Preschoolers (tamaiti) to induct Minister into digital world

Pacific Peoples Minister, Aupito William Sio will be visiting Tino e Tasi Preschool in Dunedin today to try out the new Samoan language app that Tino e Tasi has produced in-house and with the direct participation of its own preschoolers.

“The idea was to make learning a game and something our tamaiti would relate to. It’s interactive and I’m told it has a real Sesame Street vibe that the kids just love. They were at the centre of the project from the very start and it’s their ideas that drove it. Now they’ve got a chance to show me how to drive it too,” says Aupito William Sio.

“It’s really important that all our children feel comfortable with the new technology because it is where their future is going to be. This app is a real breakthrough in that it not only builds awareness of digital technology but also helps keep our Samoan language alive.

“This is a fantastic example of an innovative tool that helps our children learn to be thinkers in two languages and as they grow up they can become innovators, creators and navigators all the way through their educational years.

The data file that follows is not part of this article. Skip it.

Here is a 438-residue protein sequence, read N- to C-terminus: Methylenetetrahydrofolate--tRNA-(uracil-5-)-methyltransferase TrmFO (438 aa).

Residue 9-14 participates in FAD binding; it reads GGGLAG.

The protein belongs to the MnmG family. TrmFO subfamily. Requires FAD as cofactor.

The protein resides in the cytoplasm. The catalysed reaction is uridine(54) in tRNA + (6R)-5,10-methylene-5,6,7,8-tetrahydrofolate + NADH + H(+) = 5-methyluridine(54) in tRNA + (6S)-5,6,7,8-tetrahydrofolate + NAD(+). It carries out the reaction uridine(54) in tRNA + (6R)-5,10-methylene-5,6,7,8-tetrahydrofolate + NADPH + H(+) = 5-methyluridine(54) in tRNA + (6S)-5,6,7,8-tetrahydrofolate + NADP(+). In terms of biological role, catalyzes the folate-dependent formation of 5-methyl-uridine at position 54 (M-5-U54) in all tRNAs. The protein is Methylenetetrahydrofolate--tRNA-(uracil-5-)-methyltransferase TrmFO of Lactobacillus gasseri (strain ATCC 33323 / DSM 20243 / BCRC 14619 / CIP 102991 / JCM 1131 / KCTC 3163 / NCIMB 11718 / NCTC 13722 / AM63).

The app, Tatou ō ile Maketi (Let’s go to the Market) works by presenting tamaiti with a shopping list and selection of food items to choose from.  Following the shopping list, our tamaiti select and drag the required food items into the basket. As the correct item is selected, they hear the item spoken in Samoan. Once all food items has been selected, the children move onto the next level in the game.

During the development, a mobile sound studio was used at the preschool and recorded all the words and songs in the kitchen.  The preschoolers were involved at every step of the way and were also taught about code and how code makes games and computers work.

The app was developed by Auckland-based Kiwa Digital which specialises in the production of experiential digital books. Funding was provided through the Ministry for Pacific Peoples’ Toloa Community Fund which aims to increase the number of Pacific people employed in Science, Technology, Engineering and Mathematics.

“We are living in the technological age where our children and young people need to be given every opportunity to learn and excel in it. Future prosperity will be dependent on how well they can embrace it and the earlier the better,” says Aupito William Sio.

Further information on the app can be found here.